Scott O'Dell

Start Free Trial

Jack Forman

Download PDF PDF Page Citation Cite Share Link Share

Last Updated on June 7, 2022, by eNotes Editorial. Word Count: 173

A Mayan Indian legend tells of the god Kukulcan, who, grieving over a misdeed, left earth promising to return centuries later in the body of a young man who has come from the east.

Scott O'Dell uses this legend in ["The Captive," the] first novel of a projected larger story called "City of the Seven Serpents." "The Captive" is narrated by Julian Escobar, a young, idealistic Jesuit seminarian in medieval Spain who travels to New Spain with an entrepreneur to carry the Christian gospel to the Mayans. Julian is quickly disillusioned by his sponsor's mercenary interests….

This is very similar to Mr. O'Dell's other matter-of-fact first-person narratives about North and South American Indian life. One can quibble here and there about plot devices (e.g., how Julian learns the Mayan language so quickly), but there's no better introduction to the rich and remote Mayan culture than through such a well-told tale. And there's more to come.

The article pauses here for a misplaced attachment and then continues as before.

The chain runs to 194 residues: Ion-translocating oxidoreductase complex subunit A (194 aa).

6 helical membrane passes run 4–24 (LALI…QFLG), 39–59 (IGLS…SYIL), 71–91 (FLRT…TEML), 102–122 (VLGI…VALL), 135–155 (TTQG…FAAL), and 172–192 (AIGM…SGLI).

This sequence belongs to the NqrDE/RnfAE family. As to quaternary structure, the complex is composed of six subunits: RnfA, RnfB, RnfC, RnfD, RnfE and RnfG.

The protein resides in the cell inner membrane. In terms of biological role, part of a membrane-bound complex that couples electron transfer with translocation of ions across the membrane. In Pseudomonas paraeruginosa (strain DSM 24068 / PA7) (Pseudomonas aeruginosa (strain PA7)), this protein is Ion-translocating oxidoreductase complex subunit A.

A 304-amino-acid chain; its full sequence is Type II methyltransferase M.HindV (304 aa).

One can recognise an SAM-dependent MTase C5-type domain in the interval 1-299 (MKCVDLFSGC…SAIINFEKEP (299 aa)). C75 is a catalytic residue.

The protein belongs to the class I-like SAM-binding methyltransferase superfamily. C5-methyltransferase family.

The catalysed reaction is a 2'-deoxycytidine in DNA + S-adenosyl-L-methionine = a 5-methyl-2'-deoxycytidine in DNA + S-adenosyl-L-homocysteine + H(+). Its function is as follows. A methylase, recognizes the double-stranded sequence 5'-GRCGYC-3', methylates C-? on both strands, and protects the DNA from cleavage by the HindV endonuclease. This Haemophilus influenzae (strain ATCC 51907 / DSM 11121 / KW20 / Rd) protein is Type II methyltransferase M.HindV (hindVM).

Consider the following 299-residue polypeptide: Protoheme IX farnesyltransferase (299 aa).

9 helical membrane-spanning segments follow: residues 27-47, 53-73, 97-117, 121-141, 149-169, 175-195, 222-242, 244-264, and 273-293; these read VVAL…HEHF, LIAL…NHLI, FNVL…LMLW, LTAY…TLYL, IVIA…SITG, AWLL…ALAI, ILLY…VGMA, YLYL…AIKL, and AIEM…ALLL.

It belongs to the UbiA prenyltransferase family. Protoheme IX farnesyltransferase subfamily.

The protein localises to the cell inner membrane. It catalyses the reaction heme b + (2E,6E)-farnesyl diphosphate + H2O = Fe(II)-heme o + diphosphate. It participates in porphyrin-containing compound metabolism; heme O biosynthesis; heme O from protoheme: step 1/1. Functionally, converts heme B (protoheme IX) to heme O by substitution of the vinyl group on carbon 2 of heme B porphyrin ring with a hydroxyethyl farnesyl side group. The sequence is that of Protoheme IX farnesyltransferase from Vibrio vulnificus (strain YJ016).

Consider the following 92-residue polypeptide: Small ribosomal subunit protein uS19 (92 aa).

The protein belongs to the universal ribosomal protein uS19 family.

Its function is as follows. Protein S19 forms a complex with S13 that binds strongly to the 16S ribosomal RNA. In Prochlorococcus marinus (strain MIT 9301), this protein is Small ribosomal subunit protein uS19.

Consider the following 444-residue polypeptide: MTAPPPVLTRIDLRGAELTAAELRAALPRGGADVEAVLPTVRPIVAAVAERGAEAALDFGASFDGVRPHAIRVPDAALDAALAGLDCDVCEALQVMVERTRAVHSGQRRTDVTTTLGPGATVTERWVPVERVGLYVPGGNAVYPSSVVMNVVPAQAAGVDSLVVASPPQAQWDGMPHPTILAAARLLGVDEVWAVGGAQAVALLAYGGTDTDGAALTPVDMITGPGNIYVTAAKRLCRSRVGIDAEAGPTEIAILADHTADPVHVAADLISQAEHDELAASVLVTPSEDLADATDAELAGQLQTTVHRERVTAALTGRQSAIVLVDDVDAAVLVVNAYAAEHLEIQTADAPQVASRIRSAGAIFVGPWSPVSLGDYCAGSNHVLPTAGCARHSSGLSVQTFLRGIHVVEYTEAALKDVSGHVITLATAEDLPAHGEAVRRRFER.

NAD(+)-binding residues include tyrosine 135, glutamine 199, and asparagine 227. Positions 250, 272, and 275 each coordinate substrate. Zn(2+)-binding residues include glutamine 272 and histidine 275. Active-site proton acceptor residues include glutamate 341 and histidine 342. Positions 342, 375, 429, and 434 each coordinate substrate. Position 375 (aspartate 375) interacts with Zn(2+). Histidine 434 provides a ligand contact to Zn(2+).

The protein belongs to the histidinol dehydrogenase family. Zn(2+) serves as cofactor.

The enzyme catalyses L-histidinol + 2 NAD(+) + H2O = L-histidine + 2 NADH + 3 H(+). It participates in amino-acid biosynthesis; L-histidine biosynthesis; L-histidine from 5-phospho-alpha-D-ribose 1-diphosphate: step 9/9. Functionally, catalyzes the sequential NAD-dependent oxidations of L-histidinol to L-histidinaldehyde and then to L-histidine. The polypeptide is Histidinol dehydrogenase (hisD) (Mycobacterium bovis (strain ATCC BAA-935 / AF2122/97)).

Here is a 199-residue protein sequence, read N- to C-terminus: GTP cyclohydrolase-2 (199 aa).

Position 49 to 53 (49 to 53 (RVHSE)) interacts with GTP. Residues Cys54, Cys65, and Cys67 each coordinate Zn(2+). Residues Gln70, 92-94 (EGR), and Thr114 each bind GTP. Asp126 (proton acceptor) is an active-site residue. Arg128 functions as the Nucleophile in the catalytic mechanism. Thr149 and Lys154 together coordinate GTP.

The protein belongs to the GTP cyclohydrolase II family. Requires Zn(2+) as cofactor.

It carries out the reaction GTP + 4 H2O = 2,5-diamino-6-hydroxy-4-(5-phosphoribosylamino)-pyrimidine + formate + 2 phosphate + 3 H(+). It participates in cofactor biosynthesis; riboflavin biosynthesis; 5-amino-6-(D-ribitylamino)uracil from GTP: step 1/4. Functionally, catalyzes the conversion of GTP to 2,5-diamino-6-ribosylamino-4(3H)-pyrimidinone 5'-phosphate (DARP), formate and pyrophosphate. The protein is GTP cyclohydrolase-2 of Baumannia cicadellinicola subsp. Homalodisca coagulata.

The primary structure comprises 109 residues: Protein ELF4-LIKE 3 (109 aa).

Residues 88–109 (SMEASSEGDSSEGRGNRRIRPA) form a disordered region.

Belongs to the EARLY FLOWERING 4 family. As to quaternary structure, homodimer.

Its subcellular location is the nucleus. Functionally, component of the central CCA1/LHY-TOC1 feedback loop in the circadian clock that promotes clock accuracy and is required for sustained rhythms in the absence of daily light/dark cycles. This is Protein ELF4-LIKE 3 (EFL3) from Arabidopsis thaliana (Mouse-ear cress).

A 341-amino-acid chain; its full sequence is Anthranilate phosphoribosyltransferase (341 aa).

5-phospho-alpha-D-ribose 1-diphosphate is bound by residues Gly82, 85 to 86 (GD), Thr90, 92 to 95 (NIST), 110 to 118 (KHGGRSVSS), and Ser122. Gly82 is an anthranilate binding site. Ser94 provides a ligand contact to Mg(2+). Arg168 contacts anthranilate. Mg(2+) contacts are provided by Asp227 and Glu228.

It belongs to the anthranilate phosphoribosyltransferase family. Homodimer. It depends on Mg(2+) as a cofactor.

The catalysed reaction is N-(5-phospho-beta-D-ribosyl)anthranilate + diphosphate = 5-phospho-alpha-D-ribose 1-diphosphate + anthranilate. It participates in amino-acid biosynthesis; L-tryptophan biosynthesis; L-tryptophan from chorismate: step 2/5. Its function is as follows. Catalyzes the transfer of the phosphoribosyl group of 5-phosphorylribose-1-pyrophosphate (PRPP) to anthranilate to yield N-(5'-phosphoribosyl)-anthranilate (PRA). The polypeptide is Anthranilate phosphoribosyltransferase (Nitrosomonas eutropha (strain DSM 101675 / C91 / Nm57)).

Jack Forman, in a review of "The Captive," in The New York Times Book Review, February 24, 1980, p. 33.

See eNotes Ad-Free

Start your 48-hour free trial to get access to more than 30,000 additional guides and more than 350,000 Homework Help questions answered by our experts.

Get 48 Hours Free Access

Kirkus Reviews


Leon Garfield